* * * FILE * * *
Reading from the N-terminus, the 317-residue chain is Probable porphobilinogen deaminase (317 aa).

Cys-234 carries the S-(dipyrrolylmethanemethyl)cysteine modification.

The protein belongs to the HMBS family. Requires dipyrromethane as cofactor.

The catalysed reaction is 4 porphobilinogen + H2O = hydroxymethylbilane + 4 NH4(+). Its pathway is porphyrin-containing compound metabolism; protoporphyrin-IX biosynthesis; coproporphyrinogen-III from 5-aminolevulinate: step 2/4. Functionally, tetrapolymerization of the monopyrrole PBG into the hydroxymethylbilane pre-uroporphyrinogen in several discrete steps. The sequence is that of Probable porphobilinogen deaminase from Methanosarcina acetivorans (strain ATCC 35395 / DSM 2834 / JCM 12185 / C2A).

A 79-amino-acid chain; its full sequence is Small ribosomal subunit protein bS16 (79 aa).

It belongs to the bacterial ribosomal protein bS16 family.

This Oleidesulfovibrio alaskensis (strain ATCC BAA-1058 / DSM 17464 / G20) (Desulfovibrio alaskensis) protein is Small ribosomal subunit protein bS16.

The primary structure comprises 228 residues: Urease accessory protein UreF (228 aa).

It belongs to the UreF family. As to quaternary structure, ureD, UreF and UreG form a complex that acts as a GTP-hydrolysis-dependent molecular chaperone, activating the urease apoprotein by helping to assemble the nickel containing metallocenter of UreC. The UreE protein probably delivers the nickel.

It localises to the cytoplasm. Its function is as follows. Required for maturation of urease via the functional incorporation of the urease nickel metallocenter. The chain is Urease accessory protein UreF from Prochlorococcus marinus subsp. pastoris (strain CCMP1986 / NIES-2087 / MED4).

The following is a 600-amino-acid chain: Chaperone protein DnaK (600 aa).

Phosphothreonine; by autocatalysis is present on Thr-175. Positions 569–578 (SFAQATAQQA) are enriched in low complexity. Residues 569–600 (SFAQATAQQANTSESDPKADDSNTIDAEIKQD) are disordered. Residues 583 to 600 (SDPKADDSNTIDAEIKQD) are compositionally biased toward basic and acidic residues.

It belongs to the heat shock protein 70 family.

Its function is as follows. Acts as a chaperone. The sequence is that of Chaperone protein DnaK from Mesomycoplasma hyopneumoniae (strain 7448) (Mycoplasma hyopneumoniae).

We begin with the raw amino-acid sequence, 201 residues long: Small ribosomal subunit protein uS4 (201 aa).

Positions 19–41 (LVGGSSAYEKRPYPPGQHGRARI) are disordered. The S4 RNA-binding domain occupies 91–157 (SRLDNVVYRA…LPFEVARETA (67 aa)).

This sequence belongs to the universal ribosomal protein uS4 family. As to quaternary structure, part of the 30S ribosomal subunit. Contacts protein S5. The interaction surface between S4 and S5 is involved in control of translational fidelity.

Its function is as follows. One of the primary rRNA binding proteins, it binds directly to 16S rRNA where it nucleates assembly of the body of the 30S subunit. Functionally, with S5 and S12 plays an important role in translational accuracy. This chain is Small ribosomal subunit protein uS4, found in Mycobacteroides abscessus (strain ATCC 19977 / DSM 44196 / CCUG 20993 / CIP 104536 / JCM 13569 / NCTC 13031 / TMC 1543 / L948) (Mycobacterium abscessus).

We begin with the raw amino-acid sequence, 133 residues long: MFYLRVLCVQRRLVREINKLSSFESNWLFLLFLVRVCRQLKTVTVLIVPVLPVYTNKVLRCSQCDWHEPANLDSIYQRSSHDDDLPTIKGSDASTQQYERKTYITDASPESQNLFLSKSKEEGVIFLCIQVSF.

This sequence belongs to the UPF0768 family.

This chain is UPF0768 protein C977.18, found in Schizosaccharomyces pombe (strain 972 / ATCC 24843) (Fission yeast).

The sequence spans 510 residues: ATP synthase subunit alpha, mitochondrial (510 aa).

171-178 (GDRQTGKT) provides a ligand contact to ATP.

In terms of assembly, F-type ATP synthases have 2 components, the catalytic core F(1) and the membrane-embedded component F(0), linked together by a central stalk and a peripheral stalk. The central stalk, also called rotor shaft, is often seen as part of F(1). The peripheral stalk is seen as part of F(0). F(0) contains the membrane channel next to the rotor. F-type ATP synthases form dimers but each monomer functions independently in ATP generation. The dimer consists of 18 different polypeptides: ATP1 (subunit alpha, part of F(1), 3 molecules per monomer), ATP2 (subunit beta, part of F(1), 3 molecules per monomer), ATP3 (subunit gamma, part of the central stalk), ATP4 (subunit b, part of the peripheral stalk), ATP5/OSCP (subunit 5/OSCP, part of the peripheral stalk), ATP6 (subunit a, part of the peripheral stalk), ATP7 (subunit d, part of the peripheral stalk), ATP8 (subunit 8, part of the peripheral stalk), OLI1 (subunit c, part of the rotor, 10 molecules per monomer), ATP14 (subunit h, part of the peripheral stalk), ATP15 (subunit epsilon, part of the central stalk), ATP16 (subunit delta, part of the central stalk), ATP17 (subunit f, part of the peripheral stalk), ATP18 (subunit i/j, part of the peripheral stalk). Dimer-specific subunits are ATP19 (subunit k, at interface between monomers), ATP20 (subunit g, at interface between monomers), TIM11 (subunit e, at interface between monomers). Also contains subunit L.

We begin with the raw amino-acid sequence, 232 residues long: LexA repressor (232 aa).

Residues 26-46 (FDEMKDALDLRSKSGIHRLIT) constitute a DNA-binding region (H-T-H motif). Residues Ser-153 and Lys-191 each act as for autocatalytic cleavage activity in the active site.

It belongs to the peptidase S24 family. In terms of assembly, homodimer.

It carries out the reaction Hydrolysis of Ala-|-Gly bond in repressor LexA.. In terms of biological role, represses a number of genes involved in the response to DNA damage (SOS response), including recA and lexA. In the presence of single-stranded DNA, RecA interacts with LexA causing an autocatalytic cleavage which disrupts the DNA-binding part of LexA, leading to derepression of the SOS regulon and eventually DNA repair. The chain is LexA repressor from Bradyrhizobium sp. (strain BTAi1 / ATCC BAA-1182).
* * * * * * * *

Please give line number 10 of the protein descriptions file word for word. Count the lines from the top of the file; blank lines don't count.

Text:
It localises to the cytoplasm. Its function is as follows. Required for maturation of urease via the functional incorporation of the urease nickel metallocenter. The chain is Urease accessory protein UreF from Prochlorococcus marinus subsp. pastoris (strain CCMP1986 / NIES-2087 / MED4).